Some of the countries that first nurtured and characterized Christianity – along the North African Coast, on the Euphrates and across the Middle East and Arabia – are the ones in which it is likely to first go extinct. Christians are already vanishing. We are past the tipping point, now tilted toward the end of Christianity in its historical homeland. Christians have fled the lands where their prophets wandered, where Jesus Christ preached, where the great Doctors and hierarchs of the early church established the doctrinal norms that would last millennia.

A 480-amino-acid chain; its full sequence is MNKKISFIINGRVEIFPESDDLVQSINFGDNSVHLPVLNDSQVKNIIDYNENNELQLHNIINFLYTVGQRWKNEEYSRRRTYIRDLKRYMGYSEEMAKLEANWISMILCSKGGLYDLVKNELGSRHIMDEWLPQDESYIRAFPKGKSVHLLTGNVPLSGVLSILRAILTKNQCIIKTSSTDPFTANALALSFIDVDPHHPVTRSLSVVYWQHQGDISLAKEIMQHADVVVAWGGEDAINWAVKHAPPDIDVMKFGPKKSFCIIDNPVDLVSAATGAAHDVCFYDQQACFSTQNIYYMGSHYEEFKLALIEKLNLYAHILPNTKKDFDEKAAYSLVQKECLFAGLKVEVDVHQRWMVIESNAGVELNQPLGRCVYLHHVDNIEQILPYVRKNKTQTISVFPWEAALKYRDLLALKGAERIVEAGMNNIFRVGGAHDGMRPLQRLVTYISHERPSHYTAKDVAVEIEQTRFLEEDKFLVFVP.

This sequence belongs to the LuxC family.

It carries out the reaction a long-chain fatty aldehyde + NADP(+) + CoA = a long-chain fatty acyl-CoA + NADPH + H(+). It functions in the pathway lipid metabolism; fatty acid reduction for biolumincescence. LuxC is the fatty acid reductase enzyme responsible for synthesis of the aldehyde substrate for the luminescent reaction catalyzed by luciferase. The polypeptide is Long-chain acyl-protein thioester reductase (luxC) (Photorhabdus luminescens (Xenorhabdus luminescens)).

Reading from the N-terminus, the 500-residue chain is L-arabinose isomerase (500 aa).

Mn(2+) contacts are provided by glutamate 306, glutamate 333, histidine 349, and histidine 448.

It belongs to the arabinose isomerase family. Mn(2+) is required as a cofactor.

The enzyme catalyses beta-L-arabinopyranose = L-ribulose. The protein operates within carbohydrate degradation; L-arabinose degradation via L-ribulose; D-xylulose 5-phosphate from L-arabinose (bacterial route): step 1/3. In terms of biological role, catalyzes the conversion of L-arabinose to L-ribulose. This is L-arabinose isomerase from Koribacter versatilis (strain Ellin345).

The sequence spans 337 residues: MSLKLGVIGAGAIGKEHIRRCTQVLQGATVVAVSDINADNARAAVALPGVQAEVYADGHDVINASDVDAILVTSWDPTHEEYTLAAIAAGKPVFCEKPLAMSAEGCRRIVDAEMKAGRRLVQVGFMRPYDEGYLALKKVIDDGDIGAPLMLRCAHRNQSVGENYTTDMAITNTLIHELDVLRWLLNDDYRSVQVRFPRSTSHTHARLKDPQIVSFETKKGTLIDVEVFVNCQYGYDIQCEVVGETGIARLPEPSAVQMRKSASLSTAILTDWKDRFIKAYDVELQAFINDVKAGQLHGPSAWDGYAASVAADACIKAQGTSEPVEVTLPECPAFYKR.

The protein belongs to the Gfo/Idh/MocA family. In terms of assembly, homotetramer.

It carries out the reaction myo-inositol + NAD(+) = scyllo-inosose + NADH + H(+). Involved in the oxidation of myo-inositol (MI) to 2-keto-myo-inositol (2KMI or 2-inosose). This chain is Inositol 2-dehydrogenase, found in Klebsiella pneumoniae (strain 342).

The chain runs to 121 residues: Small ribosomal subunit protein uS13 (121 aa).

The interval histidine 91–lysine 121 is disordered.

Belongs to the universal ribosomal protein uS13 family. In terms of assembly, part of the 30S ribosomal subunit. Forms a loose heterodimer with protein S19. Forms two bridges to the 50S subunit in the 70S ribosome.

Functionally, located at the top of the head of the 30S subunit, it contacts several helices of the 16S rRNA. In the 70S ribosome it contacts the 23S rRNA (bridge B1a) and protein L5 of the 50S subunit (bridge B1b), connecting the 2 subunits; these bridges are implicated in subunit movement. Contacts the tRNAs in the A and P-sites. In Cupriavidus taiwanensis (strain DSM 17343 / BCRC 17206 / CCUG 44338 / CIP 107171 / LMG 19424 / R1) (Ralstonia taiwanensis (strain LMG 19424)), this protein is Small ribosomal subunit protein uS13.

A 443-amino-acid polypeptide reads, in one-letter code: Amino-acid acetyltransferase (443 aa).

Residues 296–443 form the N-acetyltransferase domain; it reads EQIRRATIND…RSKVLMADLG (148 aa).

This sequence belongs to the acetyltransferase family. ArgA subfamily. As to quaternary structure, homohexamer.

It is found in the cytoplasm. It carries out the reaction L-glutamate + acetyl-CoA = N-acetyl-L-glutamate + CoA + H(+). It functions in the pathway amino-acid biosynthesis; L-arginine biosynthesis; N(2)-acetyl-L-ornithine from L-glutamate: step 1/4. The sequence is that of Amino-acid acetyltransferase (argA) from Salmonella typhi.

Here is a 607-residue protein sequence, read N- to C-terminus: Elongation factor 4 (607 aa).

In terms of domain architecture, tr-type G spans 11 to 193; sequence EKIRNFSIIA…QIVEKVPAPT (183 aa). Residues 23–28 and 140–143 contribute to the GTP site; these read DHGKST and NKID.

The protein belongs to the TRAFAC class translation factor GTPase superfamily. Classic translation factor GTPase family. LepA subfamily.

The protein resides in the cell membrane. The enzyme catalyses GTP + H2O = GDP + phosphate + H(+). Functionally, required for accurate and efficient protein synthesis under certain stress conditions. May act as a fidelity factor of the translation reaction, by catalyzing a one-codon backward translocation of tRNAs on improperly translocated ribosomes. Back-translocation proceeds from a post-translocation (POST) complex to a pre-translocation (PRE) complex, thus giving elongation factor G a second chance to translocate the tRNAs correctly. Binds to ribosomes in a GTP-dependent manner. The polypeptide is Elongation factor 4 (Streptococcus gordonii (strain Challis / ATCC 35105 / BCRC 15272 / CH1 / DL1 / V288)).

From Syria to Egypt, the cities of northern Iraq to the Gaza Strip, ancient communities, the birthplaces of prophets and saints, are losing any living connection to the religion that once was such a characteristic feature of their social and cultural lives.
In The Vanishing, Janine di Giovanni has combined astonishing journalistic work to discover the last traces of small, hardy communities where ancient rituals are quietly preserved amid 360 degree threats. Full of faith and hope, di Giovanni’s riveting personal stories make a unique act of pre-archeology: the last chance to visit the living religion before all that will be left are the stones of the past.
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